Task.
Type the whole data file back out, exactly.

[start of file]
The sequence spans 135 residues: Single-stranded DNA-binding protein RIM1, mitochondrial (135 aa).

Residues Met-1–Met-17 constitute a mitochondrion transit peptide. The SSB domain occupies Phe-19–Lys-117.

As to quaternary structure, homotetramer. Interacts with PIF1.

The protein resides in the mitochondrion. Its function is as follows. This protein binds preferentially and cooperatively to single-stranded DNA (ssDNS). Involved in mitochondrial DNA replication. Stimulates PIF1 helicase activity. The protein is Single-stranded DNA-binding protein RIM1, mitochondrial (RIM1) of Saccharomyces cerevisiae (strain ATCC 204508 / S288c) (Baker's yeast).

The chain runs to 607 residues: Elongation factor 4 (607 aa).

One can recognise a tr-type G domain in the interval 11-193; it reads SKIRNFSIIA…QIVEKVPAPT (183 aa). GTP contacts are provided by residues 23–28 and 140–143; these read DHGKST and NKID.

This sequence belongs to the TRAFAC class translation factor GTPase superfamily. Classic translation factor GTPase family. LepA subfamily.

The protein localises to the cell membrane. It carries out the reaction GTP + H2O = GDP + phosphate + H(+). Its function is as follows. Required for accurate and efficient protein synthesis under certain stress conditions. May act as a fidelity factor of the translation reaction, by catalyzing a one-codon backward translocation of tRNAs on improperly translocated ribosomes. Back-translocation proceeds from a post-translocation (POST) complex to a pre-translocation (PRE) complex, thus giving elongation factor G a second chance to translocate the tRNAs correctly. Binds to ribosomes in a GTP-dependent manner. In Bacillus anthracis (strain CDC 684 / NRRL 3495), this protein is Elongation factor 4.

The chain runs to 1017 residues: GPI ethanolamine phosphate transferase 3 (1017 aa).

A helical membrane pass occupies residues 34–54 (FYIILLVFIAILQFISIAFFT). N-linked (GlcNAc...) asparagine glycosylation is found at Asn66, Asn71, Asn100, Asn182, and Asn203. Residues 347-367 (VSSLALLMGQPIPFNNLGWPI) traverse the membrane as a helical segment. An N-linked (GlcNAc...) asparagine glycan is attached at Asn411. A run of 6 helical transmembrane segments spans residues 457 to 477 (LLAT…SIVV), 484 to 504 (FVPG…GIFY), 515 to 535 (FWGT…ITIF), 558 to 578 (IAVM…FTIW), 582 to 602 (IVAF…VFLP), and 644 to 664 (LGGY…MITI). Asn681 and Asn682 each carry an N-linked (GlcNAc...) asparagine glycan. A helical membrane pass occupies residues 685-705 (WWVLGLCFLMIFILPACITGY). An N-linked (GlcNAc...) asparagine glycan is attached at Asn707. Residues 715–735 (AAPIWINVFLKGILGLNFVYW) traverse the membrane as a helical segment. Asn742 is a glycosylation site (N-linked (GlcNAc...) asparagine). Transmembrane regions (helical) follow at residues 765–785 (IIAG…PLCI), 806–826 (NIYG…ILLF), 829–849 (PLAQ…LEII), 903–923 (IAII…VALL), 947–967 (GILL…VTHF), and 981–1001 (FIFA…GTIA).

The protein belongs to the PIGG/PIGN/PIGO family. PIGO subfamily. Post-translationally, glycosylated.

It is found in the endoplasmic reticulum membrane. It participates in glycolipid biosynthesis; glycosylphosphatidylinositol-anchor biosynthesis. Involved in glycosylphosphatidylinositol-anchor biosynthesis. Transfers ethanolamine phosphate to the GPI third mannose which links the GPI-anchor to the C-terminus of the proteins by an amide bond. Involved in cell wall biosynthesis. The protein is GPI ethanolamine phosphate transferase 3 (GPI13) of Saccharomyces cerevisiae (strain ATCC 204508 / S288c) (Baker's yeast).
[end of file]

The sequence spans 135 residues: Single-stranded DNA-binding protein RIM1, mitochondrial (135 aa).

Residues Met-1–Met-17 constitute a mitochondrion transit peptide. The SSB domain occupies Phe-19–Lys-117.

As to quaternary structure, homotetramer. Interacts with PIF1.

The protein resides in the mitochondrion. Its function is as follows. This protein binds preferentially and cooperatively to single-stranded DNA (ssDNS). Involved in mitochondrial DNA replication. Stimulates PIF1 helicase activity. The protein is Single-stranded DNA-binding protein RIM1, mitochondrial (RIM1) of Saccharomyces cerevisiae (strain ATCC 204508 / S288c) (Baker's yeast).

The chain runs to 607 residues: Elongation factor 4 (607 aa).

One can recognise a tr-type G domain in the interval 11-193; it reads SKIRNFSIIA…QIVEKVPAPT (183 aa). GTP contacts are provided by residues 23–28 and 140–143; these read DHGKST and NKID.

This sequence belongs to the TRAFAC class translation factor GTPase superfamily. Classic translation factor GTPase family. LepA subfamily.

The protein localises to the cell membrane. It carries out the reaction GTP + H2O = GDP + phosphate + H(+). Its function is as follows. Required for accurate and efficient protein synthesis under certain stress conditions. May act as a fidelity factor of the translation reaction, by catalyzing a one-codon backward translocation of tRNAs on improperly translocated ribosomes. Back-translocation proceeds from a post-translocation (POST) complex to a pre-translocation (PRE) complex, thus giving elongation factor G a second chance to translocate the tRNAs correctly. Binds to ribosomes in a GTP-dependent manner. In Bacillus anthracis (strain CDC 684 / NRRL 3495), this protein is Elongation factor 4.

The chain runs to 1017 residues: GPI ethanolamine phosphate transferase 3 (1017 aa).

A helical membrane pass occupies residues 34–54 (FYIILLVFIAILQFISIAFFT). N-linked (GlcNAc...) asparagine glycosylation is found at Asn66, Asn71, Asn100, Asn182, and Asn203. Residues 347-367 (VSSLALLMGQPIPFNNLGWPI) traverse the membrane as a helical segment. An N-linked (GlcNAc...) asparagine glycan is attached at Asn411. A run of 6 helical transmembrane segments spans residues 457 to 477 (LLAT…SIVV), 484 to 504 (FVPG…GIFY), 515 to 535 (FWGT…ITIF), 558 to 578 (IAVM…FTIW), 582 to 602 (IVAF…VFLP), and 644 to 664 (LGGY…MITI). Asn681 and Asn682 each carry an N-linked (GlcNAc...) asparagine glycan. A helical membrane pass occupies residues 685-705 (WWVLGLCFLMIFILPACITGY). An N-linked (GlcNAc...) asparagine glycan is attached at Asn707. Residues 715–735 (AAPIWINVFLKGILGLNFVYW) traverse the membrane as a helical segment. Asn742 is a glycosylation site (N-linked (GlcNAc...) asparagine). Transmembrane regions (helical) follow at residues 765–785 (IIAG…PLCI), 806–826 (NIYG…ILLF), 829–849 (PLAQ…LEII), 903–923 (IAII…VALL), 947–967 (GILL…VTHF), and 981–1001 (FIFA…GTIA).

The protein belongs to the PIGG/PIGN/PIGO family. PIGO subfamily. Post-translationally, glycosylated.

It is found in the endoplasmic reticulum membrane. It participates in glycolipid biosynthesis; glycosylphosphatidylinositol-anchor biosynthesis. Involved in glycosylphosphatidylinositol-anchor biosynthesis. Transfers ethanolamine phosphate to the GPI third mannose which links the GPI-anchor to the C-terminus of the proteins by an amide bond. Involved in cell wall biosynthesis. The protein is GPI ethanolamine phosphate transferase 3 (GPI13) of Saccharomyces cerevisiae (strain ATCC 204508 / S288c) (Baker's yeast).